More than 50,000 people in southeast Texas will spend Thanksgiving away from their homes as evacuation orders remained in place after two powerful Wednesday blasts at a chemical plant in Port Neches, about 80 miles east of Houston.
A fire that sent large plumes of dark smoke into the sky continued to burn Thursday at the TPC Group plant, which manufactures butadiene and other chemicals used in synthetic rubber, fuels, lubricant additives and plastics.
Jefferson County Sheriff Zena Stephens said there are no lingering issues with air quality after the explosions, but the risk of further blasts hurling debris and flames spreading necessitates maintaining the evacuation order and a 10 p.m. curfew.
“It’s Thanksgiving, a lot of people are displaced, they can’t go home,” Stephens told TV station KFDM.
There’s no word on when residents will be allowed back home, but officials plan to reassess the evacuation order Friday morning, and Port Neches Mayor Glenn Johnson said he’s “cautiously optimistic” they'll be able to return by the weekend.
Government and company officials released a joint statement Thursday saying air quality results from 20 monitoring stations around Port Neches “continue to show no actionable levels” above state and federal standards.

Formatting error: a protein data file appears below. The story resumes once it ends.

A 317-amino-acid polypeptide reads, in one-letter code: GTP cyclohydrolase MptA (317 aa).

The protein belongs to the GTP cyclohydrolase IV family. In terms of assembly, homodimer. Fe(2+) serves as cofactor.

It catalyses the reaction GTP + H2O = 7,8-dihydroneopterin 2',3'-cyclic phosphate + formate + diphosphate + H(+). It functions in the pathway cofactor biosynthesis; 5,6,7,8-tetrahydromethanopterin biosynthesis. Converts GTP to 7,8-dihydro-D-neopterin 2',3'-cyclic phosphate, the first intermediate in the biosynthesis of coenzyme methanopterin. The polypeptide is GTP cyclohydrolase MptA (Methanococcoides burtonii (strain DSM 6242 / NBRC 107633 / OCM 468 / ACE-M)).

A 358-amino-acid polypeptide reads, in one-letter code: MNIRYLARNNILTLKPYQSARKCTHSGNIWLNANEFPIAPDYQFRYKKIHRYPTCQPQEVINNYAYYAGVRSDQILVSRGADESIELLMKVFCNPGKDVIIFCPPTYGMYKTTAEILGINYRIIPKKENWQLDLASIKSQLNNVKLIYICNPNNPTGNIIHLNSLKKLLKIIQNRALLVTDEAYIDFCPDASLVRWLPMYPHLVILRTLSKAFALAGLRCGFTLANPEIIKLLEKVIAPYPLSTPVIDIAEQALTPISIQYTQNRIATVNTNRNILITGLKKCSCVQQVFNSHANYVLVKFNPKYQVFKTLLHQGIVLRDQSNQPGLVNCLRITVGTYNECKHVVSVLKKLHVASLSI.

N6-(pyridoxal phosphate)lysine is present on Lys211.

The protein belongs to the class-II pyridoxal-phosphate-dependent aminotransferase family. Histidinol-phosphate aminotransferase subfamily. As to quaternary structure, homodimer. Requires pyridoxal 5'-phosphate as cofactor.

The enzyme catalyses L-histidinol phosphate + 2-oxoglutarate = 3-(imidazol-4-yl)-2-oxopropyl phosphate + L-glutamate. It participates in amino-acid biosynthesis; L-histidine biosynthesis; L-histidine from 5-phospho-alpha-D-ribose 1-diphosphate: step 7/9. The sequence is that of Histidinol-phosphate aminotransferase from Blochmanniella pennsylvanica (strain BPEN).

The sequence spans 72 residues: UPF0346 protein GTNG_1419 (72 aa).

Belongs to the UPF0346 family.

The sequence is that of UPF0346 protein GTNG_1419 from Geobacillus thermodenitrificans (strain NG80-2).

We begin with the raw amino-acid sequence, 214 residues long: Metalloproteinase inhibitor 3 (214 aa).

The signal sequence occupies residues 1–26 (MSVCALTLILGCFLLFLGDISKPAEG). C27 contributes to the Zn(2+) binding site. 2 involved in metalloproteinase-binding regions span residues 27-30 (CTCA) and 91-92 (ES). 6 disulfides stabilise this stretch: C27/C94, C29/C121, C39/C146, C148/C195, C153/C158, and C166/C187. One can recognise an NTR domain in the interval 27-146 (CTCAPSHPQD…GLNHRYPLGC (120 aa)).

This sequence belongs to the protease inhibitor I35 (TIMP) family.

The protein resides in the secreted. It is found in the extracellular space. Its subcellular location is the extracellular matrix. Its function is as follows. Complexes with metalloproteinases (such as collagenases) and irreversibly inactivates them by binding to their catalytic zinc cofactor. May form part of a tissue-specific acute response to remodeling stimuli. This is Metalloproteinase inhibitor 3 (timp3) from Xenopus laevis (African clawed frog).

The first explosion around 1 a.m. Wednesday sent three workers to hospitals – they were treated and released that day – and blew out windows and doors in homes and businesses for miles. At least five residents were injured, mostly by shattered glass.
Some 13 hours later, a second blast prompted county officials to impose the evacuation order covering a 4-mile radius that includes Port Neches along with neighboring Groves, Nederland and a portion of Port Arthur.
Jefferson County Judge Jeff Branick, the top county official, said Wednesday night that a loss of power at the plant prevented any investigation into the cause of the explosions or how much damage was done to the facility.
At a Thursday news conference, Branick said fires at the plant will be allowed to keep burning in an effort to depressurize its pumping and storage systems.
There's no estimate yet on the extent of damage to surrounding neighborhoods, but Branick has first-hand knowledge of the explosions’ impact. He lives near the plant and said he was awakened by the first blast, which blew in his front and back doors.
TPC Group, which according to a spokesman has 175 full-time employees and 50 contract workers, promised it would launch "a full and thorough investigation" into the cause of the explosions.
“We’re staying focused on the safety of our emergency response personnel folks in and around in the community as well as trying to protect the environment,” said Troy Monk, the company’s director of health, safety and security.
The Houston Chronicle said TPC Group, which until 2010 was known as Texas Petrochemical, “has a spotty environmental record in recent years.’’
The newspaper reported that earlier this year TPC Group was fined $214,000 for excessive emissions and pollution, including a failure to report incidents. The Chronicle also said a storage tank at the company’s Houston facility caught fire last year, although there were no injuries.
Texas has seen multiple petrochemical industry fires this year, including one that burned for days near Houston and another one that killed a worker at a plant in nearby Crosby.
Contributing: John Bacon, USA TODAY; The Associated Press
This article originally appeared on USA TODAY: Texas chemical plant explosions: 50,000 out of homes on Thanksgiving